The Comparison Game

Jen Thorn

The Comparison Game

Not that we dare to classify or compare ourselves with some of those who are commending themselves. But when they measure themselves by one another and compare themselves with one another, they are without understanding.

2 Corinthians 10:12    

I know the comparison game well. I have played it many times, whether it was comparing my fashion style to those of my friends, comparing my children’s behavior to those of others, or comparing my lack of organization skills to those who seem super organized. I have played this game often and lost every time.

Comparison reveals our brokenness. The reason we compare ourselves is because deep inside we are dissatisfied with what we have and who we are. Whether we feel good or bad after we compare ourselves to someone else, we do it because things aren’t right inside of us. It is a heart issue. Comparison is a poisonous fruit of discontentment which admits that we are not satisfied with how God made us, that we are not happy with where he has placed us, and that we don’t appreciate the life he has ordained for us. Comparing ourselves to others is an insult to God.

“Your eyes saw my unformed body; all the days ordained for me were written in your book before one of them came to be.

Psalm 139:16

Sadly there are numerous ways in which we compare ourselves to others. Here are just a few. Do any of them ring true for you?

We compare ourselves to others in regards to...

- our intelligence

- our godliness

- our parenting styles

- our body image

- our success

- our marital status

- our fashion abilities

- our wealth

- how crafty we are

- how “green” we are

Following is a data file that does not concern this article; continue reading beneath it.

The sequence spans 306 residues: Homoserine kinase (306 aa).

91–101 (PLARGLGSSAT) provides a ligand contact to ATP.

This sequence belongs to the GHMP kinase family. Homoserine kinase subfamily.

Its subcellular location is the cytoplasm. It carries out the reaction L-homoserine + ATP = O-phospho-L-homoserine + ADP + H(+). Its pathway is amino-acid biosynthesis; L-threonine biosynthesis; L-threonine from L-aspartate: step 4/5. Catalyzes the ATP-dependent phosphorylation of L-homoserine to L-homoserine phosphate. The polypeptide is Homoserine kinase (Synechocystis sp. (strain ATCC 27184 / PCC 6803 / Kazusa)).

- how disciplined we are

- how much we are able to fit on our plate

At best comparison gives us a false sense of joy when we think we fare better than others, but in time it all fades. Comparison will take away our joy, make us forget the blessings we have, lead us to grumble against an awesomely good God and turn us into self-focused, discontent, and discouraged people.

While comparing ourselves to others may distract us from the real issues going on in our hearts, it doesn’t heal those issues or deal with our sins. The only way we can break free of this comparison trap is by finding our hope and identity in Christ.

Those who know the saving power of Christ have been given a whole new identity. No longer are we enemies of God destined for eternal hell and damnation. We have been given a new standing, a new name, a new destiny.

But you are a chosen people, a royal priesthood, a holy nation, God's special possession, that you may declare the praises of him who called you out of darkness into his wonderful light.

1 Peter 2:9

No longer am I the girl whose identity rests in where I live, what I do or who I am. Those are superficial conditions and my heart should not dwell there. Instead my heart needs to rest in the fact that I have been adopted into the family of God, have been rescued from sin and hell, and will live forever with Jesus.

God calls his people to be "be strong and of a good courage.” Strong, so we can fight against sin (even the sin of comparison) courageously knowing that whatever God has for us is good, profitable, and loving.

The only place where we will find this strength, good courage, and a deep-seated satisfaction with who we are and what we have is at the cross where God secured for us our hope, and redefined who we are.

Comparison robs us of joy and leads us away from Jesus. We need to stop looking to others to feel good about ourselves. Instead, look to Christ who gives joy that surpasses circumstances. As we focus on the cross, we cannot but help see the love of God for us, and be thankful for who God made us and what he has for us.

Jen Thorn lives in Illinois where she serves alongside her husband, Joe, at  Redeemer Fellowship. She loves studying theology, reading the Puritans, and has a passion for all things chocolate.  Jen has 4 children and blogs at as well as Follow her on Twitter @jenlthorn


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